The Instruction and Outreach Department manages and coordinates library research instruction for students, faculty and staff through course-related workshops, outreach activities, personal consultations, research guides and other instructional materials.

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Monday, October 25, 2010

Online language learning tools: try them out!

As part of their efforts to provide resources to learners of foreign languages, the Duke Libraries are currently evaluating several online language learning software packages for potential purchase. Four tools are being considered: of those, Byki, Mango and TellMeMore are currently available on a trial basis to users with a Duke NetID, while the trial of the fourth (Rosetta Stone) will be available soon. The libraries are looking for feedback from the Duke community on these programs, so if you are interested in language learning, you may want to check them out.

So far I've had the chance to explore Byki and Mango, and these are some of my impressions:

Byki offers an impressive array of languages, including many less commonly taught languages (a few of which I had never heard of: Bashkir, Mirandese and Buriat). Although Byki provides grammatical information and a few exercises for some of the languages, its principal offering is an extensive set of audio flashcards for each language: students can use these to translate into or out of the foreign language, or to practice pronunciation and listening comprehension.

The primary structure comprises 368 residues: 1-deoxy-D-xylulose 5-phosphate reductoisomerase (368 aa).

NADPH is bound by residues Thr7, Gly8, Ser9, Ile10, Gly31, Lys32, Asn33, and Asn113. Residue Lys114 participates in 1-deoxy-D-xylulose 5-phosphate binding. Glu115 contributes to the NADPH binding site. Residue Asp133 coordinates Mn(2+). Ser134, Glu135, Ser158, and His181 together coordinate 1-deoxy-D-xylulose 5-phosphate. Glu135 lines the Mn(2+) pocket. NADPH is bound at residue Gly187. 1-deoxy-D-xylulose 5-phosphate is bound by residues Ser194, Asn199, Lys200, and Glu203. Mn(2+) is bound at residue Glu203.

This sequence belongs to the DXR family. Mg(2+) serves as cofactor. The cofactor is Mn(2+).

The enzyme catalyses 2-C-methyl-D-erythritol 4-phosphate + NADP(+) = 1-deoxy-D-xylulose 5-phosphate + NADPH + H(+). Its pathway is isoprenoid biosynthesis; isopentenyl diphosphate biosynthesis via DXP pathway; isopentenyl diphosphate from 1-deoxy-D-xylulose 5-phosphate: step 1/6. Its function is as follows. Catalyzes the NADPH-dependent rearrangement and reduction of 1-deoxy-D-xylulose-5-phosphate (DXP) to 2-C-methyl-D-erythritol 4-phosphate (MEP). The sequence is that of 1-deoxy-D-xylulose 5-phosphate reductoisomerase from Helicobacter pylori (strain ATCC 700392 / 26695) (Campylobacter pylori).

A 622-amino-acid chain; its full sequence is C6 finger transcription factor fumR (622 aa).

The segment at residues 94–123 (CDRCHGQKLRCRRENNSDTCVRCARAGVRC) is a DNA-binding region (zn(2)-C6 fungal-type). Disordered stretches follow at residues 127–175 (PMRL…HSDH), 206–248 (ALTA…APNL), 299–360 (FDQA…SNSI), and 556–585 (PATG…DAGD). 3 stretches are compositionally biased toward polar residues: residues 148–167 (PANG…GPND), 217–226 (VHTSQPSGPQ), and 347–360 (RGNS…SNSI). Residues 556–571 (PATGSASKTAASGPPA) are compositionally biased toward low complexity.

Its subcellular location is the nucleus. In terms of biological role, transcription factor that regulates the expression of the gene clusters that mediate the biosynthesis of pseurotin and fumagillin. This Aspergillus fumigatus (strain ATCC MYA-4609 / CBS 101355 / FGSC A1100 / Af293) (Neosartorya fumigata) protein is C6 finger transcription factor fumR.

While Byki doesn't provide much in the way of grammatical instruction or cultural context, it could be a very helpful resource for pronunciation and vocabulary building, particularly in the case of languages for which instructional material is hard to come by. The trial of Byki runs only until October 31st, so if you're looking to acquire a bit of conversational Buriat, act quickly!

Mango also covers a large number of languages (though not quite as many as Byki). In comparison to Byki, it offers a much more structured and guided language learning experience, presenting and reviewing simple forms and phrases, and then asking the student to combine these to form more complex sentences. If you want an online version of the experience of an introductory language class, Mango might be worth a try.

Some may question Mango's frequent use of English (in instructions, translations, grammatical explanations, and cultural notes). But while full immersion has its merits, as a language teacher and student I've found that a few words of explanation can go a long way, especially when dealing with idiomatic language or grammatical features that diverge sharply from the student's native tongue. So I welcomed the information and clarification that Mango offered.

Mango's lessons don't get into particularly advanced grammar or vocabulary, so it may be more of a starting point than a complete course. But it's definitely worth a look for those who want a smooth and engaging introduction to a new language. It's available to try until November 5th.

Both of these tools, along with TellMeMore, can be found at the libraries' Database Trials page-- and Rosetta Stone will be there soon. Give them a look, and let us know what you think!

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